Tuesday, June 26, 2012

In Search of Water Lilies


         I want to do a detailed drawing of lily pads. The people who’ve assigned flowers to each month attributed the lily for July—my birth month. Maybe that’s why those flowers fascinate me. It’s kismet.
          I load up the canoe—my glasses, a Bristol pad, two pencils, a canteen of water, two paddles—“for insurance” I tell my husband, and an anchor, so I can sit relatively still among the lilies.  I fasten on my required life preserver and cast off.
          Immediately the canoe’s prow turns north, exactly opposite to where I want to go. I paddle as hard as I can to turn the boat against the strong wind and current from the south end of the lake. After 50 yards in the wrong direction, I manage to face the canoe into the wind. It’s a fight just to keep it straight and bring it back to our own dock. The wind insists it will only let me progress if I go north.
          Guess the lilies will have to wait till the wind changes its mind.

                A steady wind blew all Monday and Tuesday. Today it seems to have died down a bit. I stow my gear on the canoe and set out again. This time I’m able to paddle upwind — south.  I get half way down the lake, almost to the lily pads when the wind picks up and with it, the waves. They force the canoe broadside and I’m pushed back 100 yards. In spite of my best efforts to turn the prow south, all I turn is circles. I see no one on the lake or shore, but if anyone is watching, they must be laughing.

          I waited two days to get this close to the water lilies. I refuse to give up. I paddle as hard as I can, switching quickly from side to side and make slow progress south. Fighting the wind all the way, I finally arrive amidst the lily pads and drop anchor.

          If I thought the lily pads would lie still and pose for my sketch, I was very mistaken. Of course each grouping I concentrate on ripples with the water and too often I spin right over the lilies. After forty-five minutes I decide I have enough of a drawing to work on back home. Besides, I fear I’ll become seasick if I spin around much more.

          I yank on the anchor but it doesn’t budge. I settle into the bottom of the canoe and pull again. Nothing. The anchor is twisted about a grouping of lilies. I certainly don’t want to destroy my subject by uprooting them—but that doesn’t seem possible anyway. I consider leaving the anchor. Without a knife I can’t cut the thick rope and hate to leave anchor and eight yards of good rope—most of which sits coiled in the canoe, the lake’s no more than eight feet deep here—at the bottom of the lake. I pull the canoe directly over the tangled lilies and unwind the rope in the direction opposite the tangle. Then, after the third tug, I feel the anchor begin to lift. What a relief!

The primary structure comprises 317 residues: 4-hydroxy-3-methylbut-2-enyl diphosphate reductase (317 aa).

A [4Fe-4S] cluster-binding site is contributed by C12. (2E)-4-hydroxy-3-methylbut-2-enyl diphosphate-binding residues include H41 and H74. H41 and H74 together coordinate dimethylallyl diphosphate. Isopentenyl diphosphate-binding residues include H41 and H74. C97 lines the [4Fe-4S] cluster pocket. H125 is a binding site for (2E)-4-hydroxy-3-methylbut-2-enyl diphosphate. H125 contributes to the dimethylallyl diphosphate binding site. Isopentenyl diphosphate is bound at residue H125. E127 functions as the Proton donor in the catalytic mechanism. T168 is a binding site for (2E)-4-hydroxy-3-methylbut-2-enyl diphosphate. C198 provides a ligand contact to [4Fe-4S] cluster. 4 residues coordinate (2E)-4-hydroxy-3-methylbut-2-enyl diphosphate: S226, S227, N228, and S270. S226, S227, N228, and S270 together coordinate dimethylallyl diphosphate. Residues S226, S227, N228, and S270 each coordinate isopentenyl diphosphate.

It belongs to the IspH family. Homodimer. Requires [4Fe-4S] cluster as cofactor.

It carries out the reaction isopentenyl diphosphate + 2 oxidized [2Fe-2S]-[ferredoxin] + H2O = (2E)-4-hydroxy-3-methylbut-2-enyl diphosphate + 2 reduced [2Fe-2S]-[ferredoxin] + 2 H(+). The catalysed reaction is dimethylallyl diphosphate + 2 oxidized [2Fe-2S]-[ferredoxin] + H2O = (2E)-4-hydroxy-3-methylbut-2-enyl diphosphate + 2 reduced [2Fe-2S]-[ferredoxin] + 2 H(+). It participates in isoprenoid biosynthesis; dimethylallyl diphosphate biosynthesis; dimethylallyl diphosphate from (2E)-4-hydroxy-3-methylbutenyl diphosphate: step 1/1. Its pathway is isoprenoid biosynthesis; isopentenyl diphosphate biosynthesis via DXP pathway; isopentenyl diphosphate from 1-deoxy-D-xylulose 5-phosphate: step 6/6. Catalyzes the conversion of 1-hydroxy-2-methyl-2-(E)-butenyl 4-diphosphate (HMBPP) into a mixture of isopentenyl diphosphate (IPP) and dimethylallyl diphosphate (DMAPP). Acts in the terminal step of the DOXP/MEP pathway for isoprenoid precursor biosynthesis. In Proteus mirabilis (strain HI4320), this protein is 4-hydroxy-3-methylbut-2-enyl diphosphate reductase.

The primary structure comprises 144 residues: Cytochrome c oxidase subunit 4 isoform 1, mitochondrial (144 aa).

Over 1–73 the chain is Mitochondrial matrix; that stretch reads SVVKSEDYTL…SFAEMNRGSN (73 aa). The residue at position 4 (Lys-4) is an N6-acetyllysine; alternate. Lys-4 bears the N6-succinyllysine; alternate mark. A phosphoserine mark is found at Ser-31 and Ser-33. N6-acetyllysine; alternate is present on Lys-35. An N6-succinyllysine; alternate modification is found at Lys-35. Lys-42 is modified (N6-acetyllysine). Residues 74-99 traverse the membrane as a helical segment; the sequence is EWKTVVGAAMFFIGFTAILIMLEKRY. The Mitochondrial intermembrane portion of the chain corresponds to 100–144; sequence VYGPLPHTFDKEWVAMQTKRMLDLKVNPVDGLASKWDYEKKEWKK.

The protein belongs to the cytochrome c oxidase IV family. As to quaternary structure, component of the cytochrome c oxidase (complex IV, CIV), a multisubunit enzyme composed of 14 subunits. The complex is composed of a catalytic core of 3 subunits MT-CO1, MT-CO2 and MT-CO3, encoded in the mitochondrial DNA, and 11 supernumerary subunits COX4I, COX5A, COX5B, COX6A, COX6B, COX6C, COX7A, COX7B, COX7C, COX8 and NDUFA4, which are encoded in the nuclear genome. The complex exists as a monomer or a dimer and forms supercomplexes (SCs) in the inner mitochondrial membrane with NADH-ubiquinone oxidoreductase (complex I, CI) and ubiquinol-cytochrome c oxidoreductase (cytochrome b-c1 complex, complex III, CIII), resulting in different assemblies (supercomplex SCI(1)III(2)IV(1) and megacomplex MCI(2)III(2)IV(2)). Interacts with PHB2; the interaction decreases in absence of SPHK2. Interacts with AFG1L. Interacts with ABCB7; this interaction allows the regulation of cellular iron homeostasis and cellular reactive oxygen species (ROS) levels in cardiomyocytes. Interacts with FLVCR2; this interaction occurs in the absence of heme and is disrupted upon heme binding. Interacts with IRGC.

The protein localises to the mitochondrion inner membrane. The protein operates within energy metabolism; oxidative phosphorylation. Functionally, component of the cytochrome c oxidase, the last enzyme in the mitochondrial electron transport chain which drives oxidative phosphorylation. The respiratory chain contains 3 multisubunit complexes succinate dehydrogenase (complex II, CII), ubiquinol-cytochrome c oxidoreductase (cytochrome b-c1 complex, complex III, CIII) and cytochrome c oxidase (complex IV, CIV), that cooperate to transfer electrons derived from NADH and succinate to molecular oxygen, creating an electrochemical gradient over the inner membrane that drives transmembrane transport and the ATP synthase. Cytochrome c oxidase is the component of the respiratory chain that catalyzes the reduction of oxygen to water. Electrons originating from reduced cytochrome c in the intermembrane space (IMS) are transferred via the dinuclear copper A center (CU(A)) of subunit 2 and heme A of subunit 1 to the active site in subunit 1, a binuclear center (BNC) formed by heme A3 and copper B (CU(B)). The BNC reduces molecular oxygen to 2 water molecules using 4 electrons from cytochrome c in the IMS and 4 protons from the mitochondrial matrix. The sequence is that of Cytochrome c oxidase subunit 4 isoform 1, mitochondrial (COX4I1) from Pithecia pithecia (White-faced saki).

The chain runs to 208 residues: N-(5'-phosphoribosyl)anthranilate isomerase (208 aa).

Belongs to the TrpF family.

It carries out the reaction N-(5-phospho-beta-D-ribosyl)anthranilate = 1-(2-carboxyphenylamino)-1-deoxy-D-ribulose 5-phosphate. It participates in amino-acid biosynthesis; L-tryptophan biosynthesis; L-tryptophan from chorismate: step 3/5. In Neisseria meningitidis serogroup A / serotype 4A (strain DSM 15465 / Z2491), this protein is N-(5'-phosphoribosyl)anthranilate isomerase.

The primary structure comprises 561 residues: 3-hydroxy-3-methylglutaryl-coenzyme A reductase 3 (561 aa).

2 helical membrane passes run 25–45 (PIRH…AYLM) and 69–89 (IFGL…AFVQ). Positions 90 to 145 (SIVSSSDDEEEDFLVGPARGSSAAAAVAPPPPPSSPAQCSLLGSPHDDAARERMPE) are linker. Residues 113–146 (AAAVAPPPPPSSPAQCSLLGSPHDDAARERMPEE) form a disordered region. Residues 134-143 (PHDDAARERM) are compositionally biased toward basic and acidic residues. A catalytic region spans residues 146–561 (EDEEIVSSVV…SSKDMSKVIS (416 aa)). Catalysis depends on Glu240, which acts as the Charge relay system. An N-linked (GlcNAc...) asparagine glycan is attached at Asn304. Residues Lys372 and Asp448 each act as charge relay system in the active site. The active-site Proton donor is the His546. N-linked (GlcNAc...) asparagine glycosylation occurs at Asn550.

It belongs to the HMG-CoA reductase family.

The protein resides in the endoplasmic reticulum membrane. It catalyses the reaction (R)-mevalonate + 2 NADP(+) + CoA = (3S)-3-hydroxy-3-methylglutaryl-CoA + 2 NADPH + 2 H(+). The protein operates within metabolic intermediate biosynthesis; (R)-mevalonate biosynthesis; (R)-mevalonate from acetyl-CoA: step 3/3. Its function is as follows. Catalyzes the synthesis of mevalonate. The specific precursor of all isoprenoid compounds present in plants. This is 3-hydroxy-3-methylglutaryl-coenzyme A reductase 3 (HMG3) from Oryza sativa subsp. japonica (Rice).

There’s little need to paddle now; I merely have to keep the canoe facing north to let the wind and current bring me home. Someday, when the lake is like glass, I’ll try again. Maybe the water lilies will hold a pose then.

Wednesday, June 13, 2012

Rainbow Weather

A family across the street generously invited everyone on the block to a potluck pool party last Sunday to welcome two new families who moved onto our block this spring. The party began at 3:00.  At 3:15 it began to rain. Adults rushed to get the food from the exposed table to one on the patio, under an awning. Children reluctantly left the pool at the insistence of parents when thunder accompanied a harder rain.

Our spirits were not the least bit dampened. If anything, the party was a bit more cozy for all the neighbors packed onto the patio.

Then the sun returned—sort of, because it kept on drizzling. I jumped off the patio to get an eastward view. One neighbor, Mara, was already standing in the sunlight.

“You’re another rainbow chaser,” I said to her. “This is rainbow weather.”
“It is!” she agreed.

Two years ago, when the sun had burst through clouds during a shower, both Mara and I had rushed into the street looking for a rainbow. And we had found it at the east end of the block, arching over the park. But now there was no rainbow in sight.

“There should be,” said Mara.

The party over, I returned home and kicked off my wet sandals. The phone rang almost immediately.
“There’s a rainbow,” said Mara’s voice.
“Wow! See you outside.”
We met in the middle of the street—both of us barefoot. And there, at the eastern end of the block was a rainbow, arching over the park.
Definitely rainbow weather.

Wednesday, June 6, 2012

Growing Wild

I need a good recipe for weeds.  They are growing better than the vegetables in my garden. Using weeds for food would be sustainable and easier than digging them all up repeatedly. In truth, I do have a terrific recipe for one weed, dill; it’s cucumber soup with dill weed.  But if I let the dill grow everywhere it chooses there won’t be any room for the cucumbers. And dill is far from the only offender.  There’s a small succulent weed that has returned to may garden every year in spite of my never allowing it to flower or go to seed.
                Other unwelcome things are growing rapidly. I have frightening thoughts that if I neglected my garden one year, we’d need a bush whacker to enter the backyard. Suddenly there’s a hedge plant growing up—ten feet high—through the middle of a rosa multiflora bush. That bush itself has branched out in every direction. I spent 45 minutes trimming back only half of it and have numerous scratches to prove it.  
                The flowering quince, which had behaved itself for 20 years, tripled in size this spring.  That’s another recipe I need—some way to use quince.  My neighbor tried to make jam with them a few years ago and reported that she had to use so much sugar that it wasn’t worth it. That plant is the first to blossom each spring. Its short-lived beauty is worth it.